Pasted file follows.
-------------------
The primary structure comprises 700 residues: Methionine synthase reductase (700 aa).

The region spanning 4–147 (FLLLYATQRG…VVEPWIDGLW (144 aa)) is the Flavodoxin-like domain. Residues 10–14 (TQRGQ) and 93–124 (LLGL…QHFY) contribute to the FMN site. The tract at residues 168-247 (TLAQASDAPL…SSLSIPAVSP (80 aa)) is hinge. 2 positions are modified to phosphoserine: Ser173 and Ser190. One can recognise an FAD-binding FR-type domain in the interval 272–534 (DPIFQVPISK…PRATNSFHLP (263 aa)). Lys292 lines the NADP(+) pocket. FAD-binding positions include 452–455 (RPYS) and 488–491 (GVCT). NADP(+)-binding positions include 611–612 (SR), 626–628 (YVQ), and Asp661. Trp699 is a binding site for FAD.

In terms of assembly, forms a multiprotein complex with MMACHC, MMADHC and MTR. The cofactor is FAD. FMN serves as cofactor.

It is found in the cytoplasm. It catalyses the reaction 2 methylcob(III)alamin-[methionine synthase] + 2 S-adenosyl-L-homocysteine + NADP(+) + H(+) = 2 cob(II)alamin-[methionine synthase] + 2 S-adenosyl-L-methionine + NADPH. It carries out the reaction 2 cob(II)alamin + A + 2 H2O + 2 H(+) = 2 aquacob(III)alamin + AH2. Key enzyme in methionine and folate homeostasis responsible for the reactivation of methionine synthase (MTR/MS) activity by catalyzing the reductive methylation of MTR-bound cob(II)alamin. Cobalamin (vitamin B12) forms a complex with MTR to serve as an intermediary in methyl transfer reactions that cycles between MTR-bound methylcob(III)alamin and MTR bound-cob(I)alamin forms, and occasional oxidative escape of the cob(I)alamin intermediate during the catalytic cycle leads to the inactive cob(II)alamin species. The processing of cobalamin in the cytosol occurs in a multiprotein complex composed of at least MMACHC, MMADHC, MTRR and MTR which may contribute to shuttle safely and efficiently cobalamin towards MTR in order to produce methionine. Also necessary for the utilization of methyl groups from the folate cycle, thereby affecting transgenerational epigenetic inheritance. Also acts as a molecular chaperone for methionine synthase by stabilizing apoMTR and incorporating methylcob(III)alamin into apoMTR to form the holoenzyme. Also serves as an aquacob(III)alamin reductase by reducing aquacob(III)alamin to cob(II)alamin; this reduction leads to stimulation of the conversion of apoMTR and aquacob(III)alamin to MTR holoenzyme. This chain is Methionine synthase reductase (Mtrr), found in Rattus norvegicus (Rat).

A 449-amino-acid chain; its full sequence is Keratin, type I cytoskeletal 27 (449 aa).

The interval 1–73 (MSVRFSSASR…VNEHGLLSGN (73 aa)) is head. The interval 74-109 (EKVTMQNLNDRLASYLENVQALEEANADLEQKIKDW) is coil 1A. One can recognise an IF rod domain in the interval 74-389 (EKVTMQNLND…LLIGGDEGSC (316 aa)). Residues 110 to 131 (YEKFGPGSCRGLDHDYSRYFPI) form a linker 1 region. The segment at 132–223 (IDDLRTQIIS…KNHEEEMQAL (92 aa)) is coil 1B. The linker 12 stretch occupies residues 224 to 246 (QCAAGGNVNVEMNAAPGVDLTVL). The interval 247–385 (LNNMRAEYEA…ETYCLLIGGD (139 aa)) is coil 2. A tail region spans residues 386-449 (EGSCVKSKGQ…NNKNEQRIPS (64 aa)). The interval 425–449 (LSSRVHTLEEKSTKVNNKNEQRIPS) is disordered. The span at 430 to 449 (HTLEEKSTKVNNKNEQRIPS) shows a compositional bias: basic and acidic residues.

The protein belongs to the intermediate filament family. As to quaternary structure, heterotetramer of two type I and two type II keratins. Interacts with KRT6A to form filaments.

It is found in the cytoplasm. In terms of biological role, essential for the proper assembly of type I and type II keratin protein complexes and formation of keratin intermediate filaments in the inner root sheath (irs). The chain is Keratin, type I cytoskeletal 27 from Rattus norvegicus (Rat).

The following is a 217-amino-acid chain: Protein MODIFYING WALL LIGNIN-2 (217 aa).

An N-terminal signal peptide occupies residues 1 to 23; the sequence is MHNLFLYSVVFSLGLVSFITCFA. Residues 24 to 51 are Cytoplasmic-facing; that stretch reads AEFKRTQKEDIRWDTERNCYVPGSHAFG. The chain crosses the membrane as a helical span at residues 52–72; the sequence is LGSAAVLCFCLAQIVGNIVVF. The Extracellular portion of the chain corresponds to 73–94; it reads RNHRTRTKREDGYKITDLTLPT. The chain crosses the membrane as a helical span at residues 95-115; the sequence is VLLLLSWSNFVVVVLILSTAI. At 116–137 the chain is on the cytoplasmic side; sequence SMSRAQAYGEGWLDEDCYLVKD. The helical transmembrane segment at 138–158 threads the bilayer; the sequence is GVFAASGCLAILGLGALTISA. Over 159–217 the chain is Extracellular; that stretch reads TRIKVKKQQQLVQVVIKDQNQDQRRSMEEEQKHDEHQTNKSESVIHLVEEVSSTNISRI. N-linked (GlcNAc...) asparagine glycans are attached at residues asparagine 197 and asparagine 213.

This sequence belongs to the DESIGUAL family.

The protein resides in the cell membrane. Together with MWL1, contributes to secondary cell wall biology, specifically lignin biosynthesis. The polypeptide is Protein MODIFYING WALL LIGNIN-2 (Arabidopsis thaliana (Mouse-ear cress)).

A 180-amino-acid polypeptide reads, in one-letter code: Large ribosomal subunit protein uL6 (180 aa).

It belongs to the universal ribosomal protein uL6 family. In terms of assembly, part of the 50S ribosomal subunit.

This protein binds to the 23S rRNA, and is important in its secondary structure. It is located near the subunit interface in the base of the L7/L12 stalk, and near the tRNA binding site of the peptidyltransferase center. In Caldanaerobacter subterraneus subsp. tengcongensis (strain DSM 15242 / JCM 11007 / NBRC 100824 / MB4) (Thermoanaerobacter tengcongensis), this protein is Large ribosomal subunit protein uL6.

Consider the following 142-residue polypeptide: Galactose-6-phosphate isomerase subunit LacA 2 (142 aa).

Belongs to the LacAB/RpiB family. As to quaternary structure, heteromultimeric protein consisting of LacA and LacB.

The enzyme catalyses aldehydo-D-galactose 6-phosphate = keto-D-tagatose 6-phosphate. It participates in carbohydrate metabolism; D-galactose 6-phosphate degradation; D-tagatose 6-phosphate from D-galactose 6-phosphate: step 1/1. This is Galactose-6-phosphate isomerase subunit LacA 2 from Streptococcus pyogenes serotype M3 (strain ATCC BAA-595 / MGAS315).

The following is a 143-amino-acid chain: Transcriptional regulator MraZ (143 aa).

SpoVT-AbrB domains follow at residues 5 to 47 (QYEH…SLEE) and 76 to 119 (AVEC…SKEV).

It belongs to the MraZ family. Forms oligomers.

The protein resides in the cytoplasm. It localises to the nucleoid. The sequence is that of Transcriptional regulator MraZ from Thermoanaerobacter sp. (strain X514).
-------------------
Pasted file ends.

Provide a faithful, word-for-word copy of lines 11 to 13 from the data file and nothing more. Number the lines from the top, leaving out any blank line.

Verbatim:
This sequence belongs to the DESIGUAL family.

The protein resides in the cell membrane. Together with MWL1, contributes to secondary cell wall biology, specifically lignin biosynthesis. The polypeptide is Protein MODIFYING WALL LIGNIN-2 (Arabidopsis thaliana (Mouse-ear cress)).

A 180-amino-acid polypeptide reads, in one-letter code: Large ribosomal subunit protein uL6 (180 aa).